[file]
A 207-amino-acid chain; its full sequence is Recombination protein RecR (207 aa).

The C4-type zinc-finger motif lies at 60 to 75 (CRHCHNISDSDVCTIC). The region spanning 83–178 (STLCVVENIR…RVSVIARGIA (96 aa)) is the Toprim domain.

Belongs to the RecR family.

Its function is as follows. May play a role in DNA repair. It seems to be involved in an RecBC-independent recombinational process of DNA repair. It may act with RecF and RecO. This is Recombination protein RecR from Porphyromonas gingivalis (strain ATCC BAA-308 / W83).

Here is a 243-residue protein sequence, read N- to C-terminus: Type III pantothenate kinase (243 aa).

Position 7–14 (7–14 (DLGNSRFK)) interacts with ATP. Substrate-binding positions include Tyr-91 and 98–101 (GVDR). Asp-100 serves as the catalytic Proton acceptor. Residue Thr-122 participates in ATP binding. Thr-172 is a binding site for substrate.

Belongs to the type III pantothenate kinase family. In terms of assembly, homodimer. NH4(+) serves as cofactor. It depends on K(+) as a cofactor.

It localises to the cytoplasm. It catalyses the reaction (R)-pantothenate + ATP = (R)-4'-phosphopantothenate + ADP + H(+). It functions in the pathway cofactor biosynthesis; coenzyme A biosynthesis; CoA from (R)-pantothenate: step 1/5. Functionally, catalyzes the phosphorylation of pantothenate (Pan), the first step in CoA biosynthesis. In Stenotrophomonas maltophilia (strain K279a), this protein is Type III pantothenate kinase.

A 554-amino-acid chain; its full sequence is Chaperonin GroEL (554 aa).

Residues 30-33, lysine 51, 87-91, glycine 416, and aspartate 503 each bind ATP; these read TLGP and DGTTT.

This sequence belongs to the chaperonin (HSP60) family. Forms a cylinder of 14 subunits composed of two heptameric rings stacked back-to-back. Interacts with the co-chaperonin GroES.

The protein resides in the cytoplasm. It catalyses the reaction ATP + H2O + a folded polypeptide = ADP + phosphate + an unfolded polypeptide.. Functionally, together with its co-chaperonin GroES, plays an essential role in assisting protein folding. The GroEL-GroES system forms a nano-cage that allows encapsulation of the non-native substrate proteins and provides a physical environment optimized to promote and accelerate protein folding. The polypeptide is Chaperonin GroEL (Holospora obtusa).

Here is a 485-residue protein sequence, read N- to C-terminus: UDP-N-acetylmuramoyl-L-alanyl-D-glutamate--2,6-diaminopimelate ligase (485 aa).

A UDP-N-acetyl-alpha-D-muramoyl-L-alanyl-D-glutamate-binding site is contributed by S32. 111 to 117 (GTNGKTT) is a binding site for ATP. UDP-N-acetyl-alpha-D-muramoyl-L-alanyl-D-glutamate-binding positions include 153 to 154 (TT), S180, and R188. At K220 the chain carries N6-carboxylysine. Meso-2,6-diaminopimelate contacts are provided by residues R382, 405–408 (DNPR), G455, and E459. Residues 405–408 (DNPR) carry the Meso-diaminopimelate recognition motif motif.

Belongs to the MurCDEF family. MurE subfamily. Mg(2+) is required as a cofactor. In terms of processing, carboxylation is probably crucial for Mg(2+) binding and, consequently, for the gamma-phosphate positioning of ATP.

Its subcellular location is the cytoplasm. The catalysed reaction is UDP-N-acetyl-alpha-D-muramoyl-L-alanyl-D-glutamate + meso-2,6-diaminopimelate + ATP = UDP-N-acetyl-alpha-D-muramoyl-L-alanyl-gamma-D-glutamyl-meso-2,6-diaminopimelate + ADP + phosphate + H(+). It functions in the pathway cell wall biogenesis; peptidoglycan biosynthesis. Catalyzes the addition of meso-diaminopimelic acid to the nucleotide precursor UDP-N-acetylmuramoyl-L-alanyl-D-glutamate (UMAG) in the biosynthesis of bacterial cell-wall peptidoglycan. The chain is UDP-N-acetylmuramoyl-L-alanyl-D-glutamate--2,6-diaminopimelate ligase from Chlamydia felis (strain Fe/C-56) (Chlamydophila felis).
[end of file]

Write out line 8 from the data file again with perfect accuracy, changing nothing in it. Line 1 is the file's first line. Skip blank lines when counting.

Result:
It localises to the cytoplasm. It catalyses the reaction (R)-pantothenate + ATP = (R)-4'-phosphopantothenate + ADP + H(+). It functions in the pathway cofactor biosynthesis; coenzyme A biosynthesis; CoA from (R)-pantothenate: step 1/5. Functionally, catalyzes the phosphorylation of pantothenate (Pan), the first step in CoA biosynthesis. In Stenotrophomonas maltophilia (strain K279a), this protein is Type III pantothenate kinase.